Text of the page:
Sentences in Kansas depend on the severity level of a person’s crime as well as their criminal record. The Kansas Sentencing Guidelines provide three different possible sentences on every grid: aggravated sentences for cases involving aggravating factors, mitigated sentences for cases involving mitigating factors, and presumptive sentences for cases involving equal amounts of or no aggravating factors and mitigating factors.

Under the 2018 sentencing ranges, voluntary manslaughter and involuntary manslaughter convictions are all punishable by a fine of up to $300,000. The possible prison sentence will depend on an alleged offender’s criminal record.

The sentencing ranges provide grids that list three numbers: an aggravated sentence for cases involving aggravating factors, a mitigated sentence for a case involving mitigating factors, and a presumptive sentence for a case involving equal amounts of or no aggravating factors or mitigating factors.

Voluntary manslaughter and severity level 3 involuntary manslaughter convictions are punishable by an aggravated sentence of 247 months in prison, a presumptive sentence of 233 months in prison, or a mitigated sentence of 221 months in prison when a person has three or more prior person felony convictions, but a conviction is punishable by an aggravated sentence of 61 months in prison, a presumptive sentence of 59 months in prison, or a mitigated sentence of 55 months in prison when an alleged offender had no prior criminal record.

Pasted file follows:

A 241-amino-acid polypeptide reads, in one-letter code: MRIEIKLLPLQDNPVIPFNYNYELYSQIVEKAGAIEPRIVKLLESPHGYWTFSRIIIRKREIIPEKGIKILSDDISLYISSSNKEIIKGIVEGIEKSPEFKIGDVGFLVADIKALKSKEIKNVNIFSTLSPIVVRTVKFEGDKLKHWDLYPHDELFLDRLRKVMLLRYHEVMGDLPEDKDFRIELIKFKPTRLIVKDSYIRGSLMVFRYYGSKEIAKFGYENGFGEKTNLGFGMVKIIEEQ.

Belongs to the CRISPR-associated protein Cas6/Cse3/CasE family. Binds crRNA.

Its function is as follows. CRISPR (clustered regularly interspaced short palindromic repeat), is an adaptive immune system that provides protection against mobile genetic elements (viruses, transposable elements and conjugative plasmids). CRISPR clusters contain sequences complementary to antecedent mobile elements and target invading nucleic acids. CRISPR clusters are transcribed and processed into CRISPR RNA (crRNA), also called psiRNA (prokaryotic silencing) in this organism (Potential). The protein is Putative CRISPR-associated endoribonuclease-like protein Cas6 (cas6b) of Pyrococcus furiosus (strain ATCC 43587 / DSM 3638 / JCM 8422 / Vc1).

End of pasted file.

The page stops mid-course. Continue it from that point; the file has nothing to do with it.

Severity level 4 involuntary manslaughter convictions can range from a maximum of 172 months in prison for an aggravated sentence of a person with three or more person felony convictions to a mitigated sentence of 38 months in prison for a person with no criminal record. Severity level 5 involuntary manslaughter convictions can range from a maximum of 136 months in prison for an aggravated sentence of a person with three or more person felony convictions to a mitigated sentence of 31 months in prison for a person with no criminal record.

When a person does receive probation for a manslaughter offense, Kansas Statute § 21-6608 recommends a duration of 36 months for most non-drug felonies.

Defending You Against Manslaughter Charges

Manslaughter charges can be very tricky to defend against, depending on what the prosecutor believes an alleged offender’s state of mind was at the time of an offense. Self-defense or defense of others are some of the most common kinds of defenses against manslaughter charges, and you will want to make sure all of your rights are protected.

Some people may have simply been misidentified by eyewitnesses. Being identified in a lineup is not the same as being proven guilty, and evidence can be introduced proving you were not at the location of an alleged manslaughter.

Were you arrested or do you believe that you might be under investigation for an alleged manslaughter in the greater Wichita area? Do not wait to get the help of an experienced criminal defense attorney.

Pratt Law, LLC has more than two decades of experience defending people all over Kansas against all kinds of criminal charges. Call (316) 262-2600 or contact us online to take advantage of a free consultation.